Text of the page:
Baroness Anne McIntosh seeks assurances over Brexit risk to food safety alert system

A Yorkshire peer will today seek urgent assurances that Britain will not lose access to vital international food safety alerts which help safeguard the UK from food frauds like the horsemeat scandal and diseases such as BSE and Foot and Mouth.

The Rapid Alert System for Food and Feed offers EU member states daily updates on the latest threats to food safety.

Baroness Anne McIntosh will raise the issue around the scenario, which could be brought about by a no-deal Brexit, in the House of Lords.

As a member of the EU, Britain benefits from being part of what is known as the Rapid Alert System for Food and Feed (RASFF). It acts as a live early warning system and typically sees about 10 alerts shared between EU member states every day.

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Alerts detail the very latest, breaking health and food contamination issues that are developing across the EU.

Should the Government agree a Brexit deal with the European bloc, the UK would continue to benefit from access to RASFF during an implementation period, but that may not be the case in a no-deal Brexit situation.

Baroness McIntosh of Pickering, said: “In the event of a no deal, the Government aims to negotiate full access to the RASFF network, being mutually beneficial for the EU and UK to continue this vital data sharing on food safety. However, this is a matter of negotiation and agreement with our 27 EU partners.”

She will tell the House: “Every ten years or so, there is a food safety issue: BSE in the 1990s; foot and mouth in the early 2000s and horsegate in 2013. So ensuring public confidence in our food, whether home grown or imported, is of paramount importance.”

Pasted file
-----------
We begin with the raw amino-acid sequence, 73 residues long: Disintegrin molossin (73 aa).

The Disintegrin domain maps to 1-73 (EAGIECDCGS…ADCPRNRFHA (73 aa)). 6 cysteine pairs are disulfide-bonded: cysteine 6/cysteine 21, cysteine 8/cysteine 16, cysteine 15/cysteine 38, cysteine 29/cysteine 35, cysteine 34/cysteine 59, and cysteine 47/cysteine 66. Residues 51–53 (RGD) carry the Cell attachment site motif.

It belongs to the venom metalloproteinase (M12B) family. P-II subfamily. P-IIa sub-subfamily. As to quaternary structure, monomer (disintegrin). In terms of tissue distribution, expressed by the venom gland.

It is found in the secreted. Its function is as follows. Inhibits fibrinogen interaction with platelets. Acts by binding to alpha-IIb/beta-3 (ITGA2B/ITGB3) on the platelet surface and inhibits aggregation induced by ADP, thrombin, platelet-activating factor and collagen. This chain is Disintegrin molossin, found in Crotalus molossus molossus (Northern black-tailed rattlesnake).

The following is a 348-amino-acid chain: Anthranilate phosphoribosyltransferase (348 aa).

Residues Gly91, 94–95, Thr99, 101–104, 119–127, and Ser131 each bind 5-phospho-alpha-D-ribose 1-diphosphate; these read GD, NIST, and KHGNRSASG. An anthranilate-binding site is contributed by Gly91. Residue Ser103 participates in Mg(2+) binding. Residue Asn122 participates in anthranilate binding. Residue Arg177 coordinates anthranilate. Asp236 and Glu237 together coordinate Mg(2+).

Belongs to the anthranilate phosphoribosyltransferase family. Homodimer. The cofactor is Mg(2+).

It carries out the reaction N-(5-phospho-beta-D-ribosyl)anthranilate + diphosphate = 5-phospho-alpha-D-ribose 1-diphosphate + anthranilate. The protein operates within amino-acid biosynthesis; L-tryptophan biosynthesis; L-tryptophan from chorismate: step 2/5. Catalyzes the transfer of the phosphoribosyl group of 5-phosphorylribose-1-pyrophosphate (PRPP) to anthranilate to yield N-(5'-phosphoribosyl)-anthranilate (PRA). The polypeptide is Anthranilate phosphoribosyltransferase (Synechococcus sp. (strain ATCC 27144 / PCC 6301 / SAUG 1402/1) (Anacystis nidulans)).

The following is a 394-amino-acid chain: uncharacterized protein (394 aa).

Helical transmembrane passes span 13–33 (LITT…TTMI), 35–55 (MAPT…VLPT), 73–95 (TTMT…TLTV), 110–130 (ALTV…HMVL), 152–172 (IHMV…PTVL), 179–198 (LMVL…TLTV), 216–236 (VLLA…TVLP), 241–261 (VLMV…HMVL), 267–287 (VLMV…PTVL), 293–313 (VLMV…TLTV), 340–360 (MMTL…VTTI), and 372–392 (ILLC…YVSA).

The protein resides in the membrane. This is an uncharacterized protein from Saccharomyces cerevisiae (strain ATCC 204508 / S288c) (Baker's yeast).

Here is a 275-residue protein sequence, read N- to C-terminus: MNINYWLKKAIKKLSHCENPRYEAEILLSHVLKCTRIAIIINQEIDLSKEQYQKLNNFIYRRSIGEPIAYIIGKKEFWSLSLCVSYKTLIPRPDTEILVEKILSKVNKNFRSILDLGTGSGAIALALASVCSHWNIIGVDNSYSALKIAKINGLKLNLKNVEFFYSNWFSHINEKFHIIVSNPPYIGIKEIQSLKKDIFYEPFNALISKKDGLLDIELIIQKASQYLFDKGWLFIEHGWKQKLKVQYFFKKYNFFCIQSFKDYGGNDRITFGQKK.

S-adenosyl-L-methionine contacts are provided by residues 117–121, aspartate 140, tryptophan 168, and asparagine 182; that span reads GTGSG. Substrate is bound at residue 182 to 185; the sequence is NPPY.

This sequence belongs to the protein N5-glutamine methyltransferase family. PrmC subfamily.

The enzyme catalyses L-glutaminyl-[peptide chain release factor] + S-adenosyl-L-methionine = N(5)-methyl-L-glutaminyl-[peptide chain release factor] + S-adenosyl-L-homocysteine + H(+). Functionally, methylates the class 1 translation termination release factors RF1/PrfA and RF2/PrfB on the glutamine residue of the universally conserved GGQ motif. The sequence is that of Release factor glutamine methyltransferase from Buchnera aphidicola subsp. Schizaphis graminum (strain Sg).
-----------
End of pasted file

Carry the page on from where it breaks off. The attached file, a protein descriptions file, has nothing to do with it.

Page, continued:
In a series of questions which she said had attracted cross-party support, the Baroness will also outline her disappointment that the Government has yet to share a schedule of proposed tariffs on food imports with the farming industry.

If the UK fails to agree a deal with the EU, tariffs on imports and exports will be dictated by World Trade Organisation rules and could mean consumers face higher food prices.

To keep costs down, it has been widely reported that the Government is considering cutting import tariffs, by between 80 and 90 per cent.

Some imports could retain higher tariffs however in order to protect sensitive industries and Environment Secretary Michael Gove assured farmers at the National Farmers’ Union’s (NFU) annual conference a fortnight ago that there would be “protections for sensitive sections of agriculture and food production”.

Tariffs would apply to imports of beef and lamb, he said, as he identified livestock farmers as being among the most vulnerable in a no-deal scenario.

Those tariffs are considered to be essential by the farming industry to protect British food from being undercut by cheaper food products.

Mr Gove had also said the Government would publish details of the proposed tariffs, and in the Lords today, Baroness McIntosh will question this.